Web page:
The University of Minnesota is a Big Ten university, centrally located in the Twin Cities. It’s a large, research based school, with an enrollment of 65,000 students, and also holds the world’s largest collection of Sherlock Holmes items. But no school starts out that large. It's surprising to think that the first class had only two students.Credit: http://universitylogo.net/tag/university-of-minnesota-logo/
The university started out as a preparatory school in 1851, before the State of Minnesota existed. It closed during the Civil War, but reopened in 1867 thanks to the support of John Sargent Pillsbury. It was due to Pillsbury’s influence that the school was awarded money from the Morrill Land-Grant Act and the University of Minnesota was official started.
William Watts Folwell was sworn in December 1869 as the school’s first president, and in 1873 the first two students graduated with B.As. Later, in 1888, the first doctorate degree was awarded.
The university continued to grow, becoming the state’s primary research university. Eventually, even though the campus had spread to stretch on either side of the river to be in St. Paul and Minneapolis, it needed more place to go.
The Duluth campus was founded in 1947. The school had existed in some form since 1895; first the Normal School at Duluth, and then the Duluth State Teachers College before it joined the University of Minnesota. The campus helped accommodate GI’s going to school after World War II, and today remains a mid-sized campus offering bachelor, graduate, and PhD programs. US News and World Report has consistently been ranking the campus as one of the top Midwestern regional universities.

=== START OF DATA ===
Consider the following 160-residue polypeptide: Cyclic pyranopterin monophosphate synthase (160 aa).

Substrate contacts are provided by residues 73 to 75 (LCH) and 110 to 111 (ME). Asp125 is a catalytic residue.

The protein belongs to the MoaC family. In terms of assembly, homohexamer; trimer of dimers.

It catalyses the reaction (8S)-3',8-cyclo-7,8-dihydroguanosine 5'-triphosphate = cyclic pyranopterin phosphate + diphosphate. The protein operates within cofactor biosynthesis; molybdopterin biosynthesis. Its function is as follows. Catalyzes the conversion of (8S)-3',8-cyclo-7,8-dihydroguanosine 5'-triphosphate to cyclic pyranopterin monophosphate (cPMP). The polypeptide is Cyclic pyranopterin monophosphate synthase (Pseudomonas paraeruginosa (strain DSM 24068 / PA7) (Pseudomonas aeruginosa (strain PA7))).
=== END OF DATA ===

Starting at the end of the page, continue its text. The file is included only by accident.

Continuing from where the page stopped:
The Morris campus followed in 1960, and also exists on the site of older schools, including an American Indian boarding school. The University of Minnesota had a presence in Morris since 1910, where it ran the West Central School of Agriculture as a boarding school. However, come the late 1950s the University wondered if there was a future for high school agriculture programs. The answer was no; the campus was eased into a university institution with a focus on the liberal arts, allowing the last high school class to graduate in 1963. That doesn’t mean the campus doesn’t remember it’s roots – it is a leader of green initiatives and strives to be carbon neutral.
Crookston opened in 1966 as the University of Minnesota Technical Institute (U of M ‘Tech’), building on the school’s past as a early agriculture high school from 1905 to 1963. Previous institutions had also included teaching in home economics and home nursing, as well as business in relation to agriculture. It changed names in 1988 to become the University of Minnesota, Crookston and offered programs increased there after till present day, focusing on technology in relationship work environments.Credit: http://www3.crk.umn.edu/info/UMCHistory/
Rochester is the newest campus, having opened officially in 2006. In the early 1990s, the university worked with local colleges in the area to form the University Center Rochester. As it grew, the campus was recognized as a branch of the University of Minnesota Twin Cities campus and received full designation from the University of Minnesota as a whole in 2006. This campus is still growing, but as of 2011 is working with the Mayo School Of Health Sciences to increase its offer of health related programs.